With Tom Brady’s fifth Super Bowl Title everyone assumes that makes him the greatest QB of all-time. I am a person who does believe Brady is the greatest in history. I also realize at the same time that it is an entirely different game today than it was in the past. So I thought to be fair let’s do a series ranking the top quarterbacks in the league by decades, it is infinitely fairer to rate players against their contemporaries than it is to rate them against players that played well after they were done. I decided to start with the 1950s. The ’50s was the decade where the forward pass began to take off, so guys like Arnie Hebner, Sid Luckman, and Sammy Baugh are left off of this list, but they were the first three QB’s that made a habit of slinging the ball down the field. I limited the 50’s to a top-five instead of a top 10; I didn’t think that there were more than five that were deserving. Charlie Conerly and Tobin Rote were the players that I thought were closest to this group. So let’s get started with the 1950’s!
Tittle is a rare exception, he never won a World Championship but was still elected to the Hall of Fame. Tittle was one of the toughest men to ever play the position of quarterback in the NFL. But beyond being tough, he was also a great quarterback as he was named a pro bowler on 7 occasions and he was a part of the 49ers famed million dollar backfield, and will also be remembered for the Alley-oop pass that he made famous will playing QB for the 49ers. Tittle retired as the NFL’s all-time leader in passing yards, passing touchdowns, attempts, completions, and games played.
Bobby Layne led the Detroit Lions to back-to-back World Championships in the early 1950’s, and overall three straight championship games. Layne was one of the first quarterbacks to run a two-minute offense with success; he was a daring gunslinger on the football field that was not afraid to make a mistake. His stats were not always the greatest, but he was a great leader and a winner.
Van Brocklin was one of the greatest downfield passers in NFL history and he was great at avoiding sacks. The 1950 Rams scored a then-record 466 points (38.8 per game)with a high-flying passing attack featuring Tom Fears and Elroy “Crazy Legs” Hirsch. Fears led the league and set a new NFL record with 84 receptions. Van Brocklin and Waterfield split time at QB and finished 1-2 in passer rating as well. They were defeated by the Cleveland Browns in the 1950 title game, 30-28. Van Brocklin became the sole started QB after the 1952 season when Waterfield retired. Van Brocklin threw for an NFL record 554 yards in a game on September 28, 1951, breaking Johnny Lujack’s single-game record of 468 set two years earlier. Van Brocklin finished the decade as the starting for the Philadelphia Eagles who he led to a world title in 1960.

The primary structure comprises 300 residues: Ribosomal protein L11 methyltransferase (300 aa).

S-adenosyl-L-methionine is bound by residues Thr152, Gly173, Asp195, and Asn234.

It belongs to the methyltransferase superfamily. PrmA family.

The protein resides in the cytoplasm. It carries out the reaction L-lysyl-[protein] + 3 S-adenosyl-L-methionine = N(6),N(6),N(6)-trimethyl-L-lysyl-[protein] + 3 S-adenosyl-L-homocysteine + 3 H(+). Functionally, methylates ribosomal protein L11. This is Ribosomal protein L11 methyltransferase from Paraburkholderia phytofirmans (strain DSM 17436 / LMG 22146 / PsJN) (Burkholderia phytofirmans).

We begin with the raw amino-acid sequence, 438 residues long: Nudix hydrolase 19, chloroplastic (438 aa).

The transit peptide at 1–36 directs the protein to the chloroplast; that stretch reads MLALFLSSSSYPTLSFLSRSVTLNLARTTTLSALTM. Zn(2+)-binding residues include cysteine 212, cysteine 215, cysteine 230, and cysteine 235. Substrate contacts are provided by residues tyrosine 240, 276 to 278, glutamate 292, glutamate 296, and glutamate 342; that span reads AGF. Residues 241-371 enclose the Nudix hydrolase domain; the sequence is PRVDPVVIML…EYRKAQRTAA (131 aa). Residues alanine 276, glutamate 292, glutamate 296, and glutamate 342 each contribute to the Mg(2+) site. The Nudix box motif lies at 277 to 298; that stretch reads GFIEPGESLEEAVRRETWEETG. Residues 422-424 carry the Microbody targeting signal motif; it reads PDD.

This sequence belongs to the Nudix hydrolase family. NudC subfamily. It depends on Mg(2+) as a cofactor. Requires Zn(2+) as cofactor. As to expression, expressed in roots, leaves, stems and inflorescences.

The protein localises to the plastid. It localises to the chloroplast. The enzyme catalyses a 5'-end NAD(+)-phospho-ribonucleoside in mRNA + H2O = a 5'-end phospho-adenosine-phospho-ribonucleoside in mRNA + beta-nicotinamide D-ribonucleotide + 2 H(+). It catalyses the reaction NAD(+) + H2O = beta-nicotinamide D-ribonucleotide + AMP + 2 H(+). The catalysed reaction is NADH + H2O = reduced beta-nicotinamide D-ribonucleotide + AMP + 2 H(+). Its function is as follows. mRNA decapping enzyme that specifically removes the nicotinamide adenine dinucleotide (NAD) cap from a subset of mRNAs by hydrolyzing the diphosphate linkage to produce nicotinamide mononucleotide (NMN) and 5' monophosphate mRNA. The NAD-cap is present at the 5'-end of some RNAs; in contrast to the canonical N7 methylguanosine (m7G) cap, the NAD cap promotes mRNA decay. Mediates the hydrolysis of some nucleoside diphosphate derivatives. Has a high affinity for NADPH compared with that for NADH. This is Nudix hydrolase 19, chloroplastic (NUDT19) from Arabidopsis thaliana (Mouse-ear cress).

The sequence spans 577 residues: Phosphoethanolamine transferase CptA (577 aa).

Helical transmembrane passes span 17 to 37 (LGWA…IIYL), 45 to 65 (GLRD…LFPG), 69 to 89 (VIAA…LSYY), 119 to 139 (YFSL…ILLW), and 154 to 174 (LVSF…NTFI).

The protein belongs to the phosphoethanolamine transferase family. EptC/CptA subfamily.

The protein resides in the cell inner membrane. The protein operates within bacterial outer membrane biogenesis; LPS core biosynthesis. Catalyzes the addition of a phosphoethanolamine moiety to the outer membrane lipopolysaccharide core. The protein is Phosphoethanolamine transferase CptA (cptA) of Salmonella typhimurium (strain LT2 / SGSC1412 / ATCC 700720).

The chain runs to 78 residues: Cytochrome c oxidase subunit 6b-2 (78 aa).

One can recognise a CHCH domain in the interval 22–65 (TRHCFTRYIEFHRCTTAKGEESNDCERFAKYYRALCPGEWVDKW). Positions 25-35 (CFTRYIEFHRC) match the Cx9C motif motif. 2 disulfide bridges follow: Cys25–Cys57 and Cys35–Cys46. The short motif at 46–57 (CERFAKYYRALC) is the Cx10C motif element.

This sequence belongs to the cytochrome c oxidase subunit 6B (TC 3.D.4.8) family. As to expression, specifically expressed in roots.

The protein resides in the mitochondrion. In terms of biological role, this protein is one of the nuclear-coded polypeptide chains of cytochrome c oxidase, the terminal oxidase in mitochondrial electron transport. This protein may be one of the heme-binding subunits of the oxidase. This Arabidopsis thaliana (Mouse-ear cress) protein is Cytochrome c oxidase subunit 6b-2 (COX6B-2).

Unitas did not become the Colts starter until 1956 which makes ranking him at number two even more difficult to believe. NFL’s most valuable player in 1957, 1959, 1964 and 1967. For 52 years he held the record for most consecutive games with a touchdown pass (which he set between 1956 and 1960) until quarterback Drew Brees broke his long-standing record on October 7, 2012. Unitas was and is a legend and I am sure we will talk even more about him when we rank the top Quarterbacks of the 1960s.
If the last four years of the decade was ruled by Unitas, the first 6 years were owned by Otto Graham. The Browns’ record with Graham as starting quarterback was an incredible 114–20–4, including a 9–3 record in the playoffs. He also still holds the NFL career record for yards per pass attempt, averaging nine yards per attempt. He also holds the record for the highest career winning percentage for an NFL starting quarterback, with 0.814. Graham in his career won seven championships in 10 seasons and reached the championship game in every year he played, Graham is one of the greatest winners in Professional sports history.
If you enjoy hearing from the legends of pro sports, then be sure to tune into “The Grueling Truth” sports shows, “Where the legends speak”
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